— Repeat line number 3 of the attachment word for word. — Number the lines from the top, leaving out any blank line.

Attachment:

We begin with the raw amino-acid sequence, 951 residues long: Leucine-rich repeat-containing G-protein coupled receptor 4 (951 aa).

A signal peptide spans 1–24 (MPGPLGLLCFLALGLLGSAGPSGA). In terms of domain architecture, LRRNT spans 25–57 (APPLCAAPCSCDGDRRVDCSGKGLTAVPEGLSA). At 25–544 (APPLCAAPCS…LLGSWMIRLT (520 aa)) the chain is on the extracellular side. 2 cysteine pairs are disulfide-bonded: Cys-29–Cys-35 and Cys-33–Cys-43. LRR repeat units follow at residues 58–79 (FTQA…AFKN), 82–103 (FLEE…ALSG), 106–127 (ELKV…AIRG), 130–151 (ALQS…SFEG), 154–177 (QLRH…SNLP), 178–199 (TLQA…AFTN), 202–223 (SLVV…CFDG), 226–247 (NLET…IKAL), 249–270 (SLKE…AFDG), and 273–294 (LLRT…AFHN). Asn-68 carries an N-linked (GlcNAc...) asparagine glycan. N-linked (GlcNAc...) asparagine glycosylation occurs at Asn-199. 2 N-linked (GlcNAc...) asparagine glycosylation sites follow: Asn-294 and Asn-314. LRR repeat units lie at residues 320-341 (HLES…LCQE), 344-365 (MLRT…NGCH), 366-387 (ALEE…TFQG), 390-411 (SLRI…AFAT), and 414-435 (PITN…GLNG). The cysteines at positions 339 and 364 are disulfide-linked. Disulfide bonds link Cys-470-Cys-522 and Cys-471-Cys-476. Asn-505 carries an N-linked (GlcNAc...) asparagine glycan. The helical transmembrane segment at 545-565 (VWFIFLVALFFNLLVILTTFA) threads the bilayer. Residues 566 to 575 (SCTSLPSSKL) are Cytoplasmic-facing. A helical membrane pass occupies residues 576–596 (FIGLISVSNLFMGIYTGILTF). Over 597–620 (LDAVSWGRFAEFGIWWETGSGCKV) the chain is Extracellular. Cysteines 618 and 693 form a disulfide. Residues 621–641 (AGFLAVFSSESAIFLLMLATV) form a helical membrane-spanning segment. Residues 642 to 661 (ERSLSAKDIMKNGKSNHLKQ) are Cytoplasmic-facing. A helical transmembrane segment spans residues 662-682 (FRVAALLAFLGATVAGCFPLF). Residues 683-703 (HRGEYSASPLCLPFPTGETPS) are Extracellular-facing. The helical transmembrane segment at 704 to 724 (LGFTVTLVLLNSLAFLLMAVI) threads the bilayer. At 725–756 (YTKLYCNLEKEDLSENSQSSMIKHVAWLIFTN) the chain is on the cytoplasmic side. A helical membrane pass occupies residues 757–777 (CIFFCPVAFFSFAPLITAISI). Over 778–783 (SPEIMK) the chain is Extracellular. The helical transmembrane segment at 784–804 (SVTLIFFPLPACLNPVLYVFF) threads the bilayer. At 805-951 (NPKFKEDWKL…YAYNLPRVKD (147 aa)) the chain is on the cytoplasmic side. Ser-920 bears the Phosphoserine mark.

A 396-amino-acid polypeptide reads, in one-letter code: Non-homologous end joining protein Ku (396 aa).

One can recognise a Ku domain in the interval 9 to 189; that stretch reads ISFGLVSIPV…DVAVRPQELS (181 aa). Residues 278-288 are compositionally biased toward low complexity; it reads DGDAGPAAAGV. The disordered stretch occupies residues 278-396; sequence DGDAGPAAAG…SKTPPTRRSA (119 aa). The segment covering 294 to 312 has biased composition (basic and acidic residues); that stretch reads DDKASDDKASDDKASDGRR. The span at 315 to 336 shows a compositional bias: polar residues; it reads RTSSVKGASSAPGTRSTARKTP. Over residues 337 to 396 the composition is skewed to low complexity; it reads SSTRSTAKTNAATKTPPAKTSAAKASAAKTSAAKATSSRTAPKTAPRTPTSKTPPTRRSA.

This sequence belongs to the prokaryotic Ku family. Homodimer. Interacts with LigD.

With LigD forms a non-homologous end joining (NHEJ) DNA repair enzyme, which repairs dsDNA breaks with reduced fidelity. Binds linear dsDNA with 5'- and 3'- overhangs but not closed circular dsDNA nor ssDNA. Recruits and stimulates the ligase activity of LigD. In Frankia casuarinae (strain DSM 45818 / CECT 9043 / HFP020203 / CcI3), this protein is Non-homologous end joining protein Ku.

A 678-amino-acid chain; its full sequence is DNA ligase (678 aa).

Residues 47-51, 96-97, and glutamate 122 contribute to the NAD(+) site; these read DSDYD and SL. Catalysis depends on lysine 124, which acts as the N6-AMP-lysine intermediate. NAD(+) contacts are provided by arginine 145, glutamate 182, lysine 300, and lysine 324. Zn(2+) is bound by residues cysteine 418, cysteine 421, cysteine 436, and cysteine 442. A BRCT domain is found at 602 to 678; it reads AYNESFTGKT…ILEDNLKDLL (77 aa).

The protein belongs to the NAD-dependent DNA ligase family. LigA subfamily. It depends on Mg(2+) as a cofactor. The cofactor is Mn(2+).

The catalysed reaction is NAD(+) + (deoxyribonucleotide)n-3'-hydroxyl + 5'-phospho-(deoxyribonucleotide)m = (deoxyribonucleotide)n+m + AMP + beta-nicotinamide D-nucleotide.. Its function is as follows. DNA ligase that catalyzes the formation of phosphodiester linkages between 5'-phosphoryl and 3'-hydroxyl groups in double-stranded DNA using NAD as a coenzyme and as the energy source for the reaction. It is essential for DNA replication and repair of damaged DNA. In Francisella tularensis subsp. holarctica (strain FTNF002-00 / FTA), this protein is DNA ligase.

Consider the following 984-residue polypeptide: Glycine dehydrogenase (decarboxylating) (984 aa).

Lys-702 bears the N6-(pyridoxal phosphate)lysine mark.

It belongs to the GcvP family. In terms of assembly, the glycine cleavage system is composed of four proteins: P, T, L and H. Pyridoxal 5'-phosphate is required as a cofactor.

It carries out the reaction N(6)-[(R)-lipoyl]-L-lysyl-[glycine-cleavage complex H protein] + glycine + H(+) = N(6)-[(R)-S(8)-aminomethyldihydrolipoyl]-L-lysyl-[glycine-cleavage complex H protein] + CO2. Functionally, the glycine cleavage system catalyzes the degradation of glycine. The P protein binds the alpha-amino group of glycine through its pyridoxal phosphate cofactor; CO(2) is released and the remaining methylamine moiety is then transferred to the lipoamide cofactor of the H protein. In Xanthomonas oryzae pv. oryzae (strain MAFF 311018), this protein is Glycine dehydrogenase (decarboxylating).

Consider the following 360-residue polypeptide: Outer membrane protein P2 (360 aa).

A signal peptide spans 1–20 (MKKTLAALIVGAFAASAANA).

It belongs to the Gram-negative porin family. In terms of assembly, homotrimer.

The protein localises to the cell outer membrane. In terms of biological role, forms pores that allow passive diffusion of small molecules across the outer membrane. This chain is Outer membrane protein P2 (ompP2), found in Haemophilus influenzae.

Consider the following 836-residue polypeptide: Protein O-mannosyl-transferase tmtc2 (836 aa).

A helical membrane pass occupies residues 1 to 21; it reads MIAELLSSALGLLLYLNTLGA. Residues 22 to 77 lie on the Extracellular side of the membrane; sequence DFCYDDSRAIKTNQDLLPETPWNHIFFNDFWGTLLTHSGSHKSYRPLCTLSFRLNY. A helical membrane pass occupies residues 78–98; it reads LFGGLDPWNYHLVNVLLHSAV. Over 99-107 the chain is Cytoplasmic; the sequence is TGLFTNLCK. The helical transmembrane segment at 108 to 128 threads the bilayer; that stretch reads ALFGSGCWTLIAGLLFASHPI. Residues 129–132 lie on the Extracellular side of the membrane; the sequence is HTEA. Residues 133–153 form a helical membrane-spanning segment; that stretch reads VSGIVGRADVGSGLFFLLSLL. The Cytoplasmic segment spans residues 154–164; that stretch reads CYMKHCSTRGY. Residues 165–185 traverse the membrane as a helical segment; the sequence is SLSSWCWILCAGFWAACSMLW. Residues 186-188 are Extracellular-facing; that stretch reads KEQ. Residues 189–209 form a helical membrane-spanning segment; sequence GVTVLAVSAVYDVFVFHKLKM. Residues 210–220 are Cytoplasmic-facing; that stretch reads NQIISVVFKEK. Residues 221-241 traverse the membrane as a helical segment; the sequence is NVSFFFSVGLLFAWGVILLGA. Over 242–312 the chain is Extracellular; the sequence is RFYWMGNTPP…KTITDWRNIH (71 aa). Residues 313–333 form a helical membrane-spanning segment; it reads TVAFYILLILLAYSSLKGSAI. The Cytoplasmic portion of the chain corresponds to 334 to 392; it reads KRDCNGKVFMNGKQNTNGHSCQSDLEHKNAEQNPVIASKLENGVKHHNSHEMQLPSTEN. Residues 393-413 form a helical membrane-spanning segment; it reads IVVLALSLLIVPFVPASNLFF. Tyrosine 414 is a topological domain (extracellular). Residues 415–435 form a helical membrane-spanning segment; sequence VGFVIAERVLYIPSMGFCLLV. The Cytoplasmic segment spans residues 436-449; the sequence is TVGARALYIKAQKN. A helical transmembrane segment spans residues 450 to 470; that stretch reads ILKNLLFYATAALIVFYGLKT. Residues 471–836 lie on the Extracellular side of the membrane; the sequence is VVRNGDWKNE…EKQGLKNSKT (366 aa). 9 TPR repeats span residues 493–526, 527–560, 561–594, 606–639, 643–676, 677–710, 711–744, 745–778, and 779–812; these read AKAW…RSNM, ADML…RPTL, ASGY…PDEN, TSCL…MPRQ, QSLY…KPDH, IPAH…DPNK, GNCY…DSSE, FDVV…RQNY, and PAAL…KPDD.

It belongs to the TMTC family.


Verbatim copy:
A 396-amino-acid polypeptide reads, in one-letter code: Non-homologous end joining protein Ku (396 aa).